Nehemiah pairs prayer and fasting and he prays, you notice, with a boldness. There’s a boldness to his prayer because his prayer is rooted in the character of God and in the Word of God. He says, “O Lord, God of heaven, the great and awesome God who keeps covenant and steadfast love. Let Your ear be attentive and Your eyes open,” verses 5 and 6. Verse 8 he says, “Remember the word that You commanded Your servant, Moses.” He prays with such boldness because he knows the character of God. He knows that God is awesome. He knows that God is almighty and can do great things. And he knows what God’s Word has said and so he prays God’s Word back to Him.

By the way, that’s something that we try to do on Wednesday nights in our prayer meeting – to pray God’s Word back to Him and to bring our praise to Him and to seek His favor and blessing upon our church and upon the ministries and upon the lives of our people. We would love for you to come on Wednesday nights and to join us in prayer that we would have a strong and large group praying like Nehemiah prays to seek God’s favor for us, His people.

Nehemiah Takes Responsibility for His Role in the Problem

So Nehemiah prays, first of all. He also prays, when he prays he recognizes his own weakness and he recognizes his own unworthiness. I think we could say the second thing about Nehemiah’s response is that he takes responsibility for his role in the problem. Nehemiah repents. He confesses the sins of the people of Israel. In verse 6 he says, “We have sinned against You.” But he also says this, “Even I, even I and my father’s house have sinned.” And we don’t know what sin Nehemiah is referring to there in his prayer, but based on the sequence of events in this chapter and in this book, could it be that Nehemiah recognizes his own guilt in the situation that’s unfolded in Jerusalem. Here he was, he was at ease in Susa while Jerusalem is destroyed and while they suffered there. He was a part of the problem and not a part of the solution.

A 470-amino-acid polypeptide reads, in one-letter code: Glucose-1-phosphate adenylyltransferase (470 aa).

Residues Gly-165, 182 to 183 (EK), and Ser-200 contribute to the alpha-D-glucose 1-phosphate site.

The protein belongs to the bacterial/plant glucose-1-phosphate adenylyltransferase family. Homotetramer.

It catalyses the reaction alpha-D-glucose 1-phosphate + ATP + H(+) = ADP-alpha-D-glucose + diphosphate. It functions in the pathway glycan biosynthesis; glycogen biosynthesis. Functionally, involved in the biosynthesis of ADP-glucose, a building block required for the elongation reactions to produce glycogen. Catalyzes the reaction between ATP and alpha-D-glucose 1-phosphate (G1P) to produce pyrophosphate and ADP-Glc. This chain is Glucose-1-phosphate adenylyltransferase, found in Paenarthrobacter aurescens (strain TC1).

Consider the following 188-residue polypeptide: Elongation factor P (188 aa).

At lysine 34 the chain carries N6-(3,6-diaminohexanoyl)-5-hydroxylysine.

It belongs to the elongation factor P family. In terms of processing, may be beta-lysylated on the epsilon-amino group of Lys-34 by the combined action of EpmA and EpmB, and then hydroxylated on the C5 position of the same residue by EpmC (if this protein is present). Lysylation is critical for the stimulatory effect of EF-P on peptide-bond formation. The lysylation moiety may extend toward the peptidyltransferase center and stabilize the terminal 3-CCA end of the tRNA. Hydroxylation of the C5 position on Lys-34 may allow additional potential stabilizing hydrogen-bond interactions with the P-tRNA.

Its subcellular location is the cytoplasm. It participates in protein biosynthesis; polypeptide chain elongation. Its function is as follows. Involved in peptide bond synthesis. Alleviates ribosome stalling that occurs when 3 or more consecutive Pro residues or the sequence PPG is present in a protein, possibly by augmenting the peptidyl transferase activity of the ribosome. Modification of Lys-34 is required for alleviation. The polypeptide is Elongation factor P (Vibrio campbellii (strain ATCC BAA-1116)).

And I wonder if we could say the same thing about ourselves sometimes – that we see problems around us, we see and can identify problems with the vitality of the church, with the Christian witness in the city, with immorality in our culture – in what ways have we contributed to those problems? Have we neglected worship and have we failed to keep the Sabbath holy? Have we left the city for better neighborhoods and for more convenient lifestyles? Have we turned to entertainment options and internet habits and relationships that are – are they upright and healthy? Can we say with Nehemiah, “Even I and my father’s house have sinned”? And in Nehemiah’s distress and his concern, he goes to God first in prayer and he goes to God in repentance.

Nehemiah Was Directed by God’s Word

And the third thing we see him doing was he was directed by God’s Word. Notice how many times he mentions God’s Law in his prayer. Look at verse 5. He says, “Those who love Him and keep His commandments.” Verse 7, “We have not kept the commandments, the statutes, the rules that You commanded Your servant, Moses.” Verse 8, “Remember the word that You commanded Your servant, Moses.” Verse 9, “If you return to Me and keep My commandments and do them.” For Nehemiah, God’s Word is authoritative and it is binding. And I’m convinced that Nehemiah also knew the words of the prophets and he was viewing his own situation in light of those prophets’ message.

John Stott talks about in the act of preaching how there was a double listening that had to happen. And so you listen to God’s Word, you listen to the Scripture, but you also listen to the culture and to the needs of the people around you in order to apply God’s Word to those situations. I think Nehemiah is doing something like that in this passage, in this prayer. He’s reading God’s Word, he’s listening to the prophet’s message, and he’s also listening to the message about Jerusalem and he wants to apply what God said so that he can obey what God said.

Nehemiah is Determined to Act for God’s Glory

That’s the fourth thing that he does here. He is determined to act for God’s glory. I think we could say this is the key to the rest of the book, is what he prays in verse 9. Because God promised that if the people returned to Him and kept His commandments that He would gather them and bring them to the place that He had chosen in order to do what – to make His name dwell there. “To make My name dwell there,” it says. Nehemiah’s project is going to be to restore the place and to prepare the people for the glory of God’s name to dwell there. That’s the heart of his prayer. Before he asks anything for himself, before he asks anything for the people, he asks and is concerned about God’s name and God’s fame among his people among the nations. It’s the fear of the Lord. It’s a delight to fear His name that explains Nehemiah’s prayer and his response.